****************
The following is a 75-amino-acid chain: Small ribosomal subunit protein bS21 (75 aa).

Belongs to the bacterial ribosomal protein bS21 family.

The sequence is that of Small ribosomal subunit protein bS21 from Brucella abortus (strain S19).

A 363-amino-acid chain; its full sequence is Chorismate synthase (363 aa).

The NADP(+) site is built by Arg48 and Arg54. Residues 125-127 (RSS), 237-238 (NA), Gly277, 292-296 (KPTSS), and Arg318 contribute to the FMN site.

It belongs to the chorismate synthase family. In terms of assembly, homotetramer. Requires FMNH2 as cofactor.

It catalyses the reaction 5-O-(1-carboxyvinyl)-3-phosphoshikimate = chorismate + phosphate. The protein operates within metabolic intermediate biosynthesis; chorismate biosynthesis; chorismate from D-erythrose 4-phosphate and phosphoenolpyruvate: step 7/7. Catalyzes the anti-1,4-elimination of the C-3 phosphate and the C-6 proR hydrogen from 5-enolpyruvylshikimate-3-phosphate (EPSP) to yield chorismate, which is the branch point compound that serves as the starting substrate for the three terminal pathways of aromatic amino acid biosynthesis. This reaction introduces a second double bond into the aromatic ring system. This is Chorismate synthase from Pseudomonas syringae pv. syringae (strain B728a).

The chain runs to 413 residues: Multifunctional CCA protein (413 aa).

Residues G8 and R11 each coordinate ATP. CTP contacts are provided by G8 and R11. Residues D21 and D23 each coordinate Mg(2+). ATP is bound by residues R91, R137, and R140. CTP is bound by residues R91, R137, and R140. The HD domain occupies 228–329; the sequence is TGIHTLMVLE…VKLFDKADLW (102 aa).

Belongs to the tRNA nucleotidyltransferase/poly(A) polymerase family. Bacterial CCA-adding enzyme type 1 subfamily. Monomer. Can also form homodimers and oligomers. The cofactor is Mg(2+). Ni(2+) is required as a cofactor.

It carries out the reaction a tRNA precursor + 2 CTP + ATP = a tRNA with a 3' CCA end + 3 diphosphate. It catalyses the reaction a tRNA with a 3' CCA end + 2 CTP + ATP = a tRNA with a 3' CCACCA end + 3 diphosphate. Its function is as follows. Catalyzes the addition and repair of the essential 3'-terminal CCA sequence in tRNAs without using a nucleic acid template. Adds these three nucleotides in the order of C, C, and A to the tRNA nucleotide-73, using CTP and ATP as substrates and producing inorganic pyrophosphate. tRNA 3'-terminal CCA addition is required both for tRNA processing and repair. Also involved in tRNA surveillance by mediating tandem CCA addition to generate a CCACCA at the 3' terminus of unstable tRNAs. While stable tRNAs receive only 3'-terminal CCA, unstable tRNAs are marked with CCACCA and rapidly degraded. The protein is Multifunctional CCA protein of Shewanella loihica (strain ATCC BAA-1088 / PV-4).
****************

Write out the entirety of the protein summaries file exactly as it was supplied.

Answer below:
The following is a 75-amino-acid chain: Small ribosomal subunit protein bS21 (75 aa).

Belongs to the bacterial ribosomal protein bS21 family.

The sequence is that of Small ribosomal subunit protein bS21 from Brucella abortus (strain S19).

A 363-amino-acid chain; its full sequence is Chorismate synthase (363 aa).

The NADP(+) site is built by Arg48 and Arg54. Residues 125-127 (RSS), 237-238 (NA), Gly277, 292-296 (KPTSS), and Arg318 contribute to the FMN site.

It belongs to the chorismate synthase family. In terms of assembly, homotetramer. Requires FMNH2 as cofactor.

It catalyses the reaction 5-O-(1-carboxyvinyl)-3-phosphoshikimate = chorismate + phosphate. The protein operates within metabolic intermediate biosynthesis; chorismate biosynthesis; chorismate from D-erythrose 4-phosphate and phosphoenolpyruvate: step 7/7. Catalyzes the anti-1,4-elimination of the C-3 phosphate and the C-6 proR hydrogen from 5-enolpyruvylshikimate-3-phosphate (EPSP) to yield chorismate, which is the branch point compound that serves as the starting substrate for the three terminal pathways of aromatic amino acid biosynthesis. This reaction introduces a second double bond into the aromatic ring system. This is Chorismate synthase from Pseudomonas syringae pv. syringae (strain B728a).

The chain runs to 413 residues: Multifunctional CCA protein (413 aa).

Residues G8 and R11 each coordinate ATP. CTP contacts are provided by G8 and R11. Residues D21 and D23 each coordinate Mg(2+). ATP is bound by residues R91, R137, and R140. CTP is bound by residues R91, R137, and R140. The HD domain occupies 228–329; the sequence is TGIHTLMVLE…VKLFDKADLW (102 aa).

Belongs to the tRNA nucleotidyltransferase/poly(A) polymerase family. Bacterial CCA-adding enzyme type 1 subfamily. Monomer. Can also form homodimers and oligomers. The cofactor is Mg(2+). Ni(2+) is required as a cofactor.

It carries out the reaction a tRNA precursor + 2 CTP + ATP = a tRNA with a 3' CCA end + 3 diphosphate. It catalyses the reaction a tRNA with a 3' CCA end + 2 CTP + ATP = a tRNA with a 3' CCACCA end + 3 diphosphate. Its function is as follows. Catalyzes the addition and repair of the essential 3'-terminal CCA sequence in tRNAs without using a nucleic acid template. Adds these three nucleotides in the order of C, C, and A to the tRNA nucleotide-73, using CTP and ATP as substrates and producing inorganic pyrophosphate. tRNA 3'-terminal CCA addition is required both for tRNA processing and repair. Also involved in tRNA surveillance by mediating tandem CCA addition to generate a CCACCA at the 3' terminus of unstable tRNAs. While stable tRNAs receive only 3'-terminal CCA, unstable tRNAs are marked with CCACCA and rapidly degraded. The protein is Multifunctional CCA protein of Shewanella loihica (strain ATCC BAA-1088 / PV-4).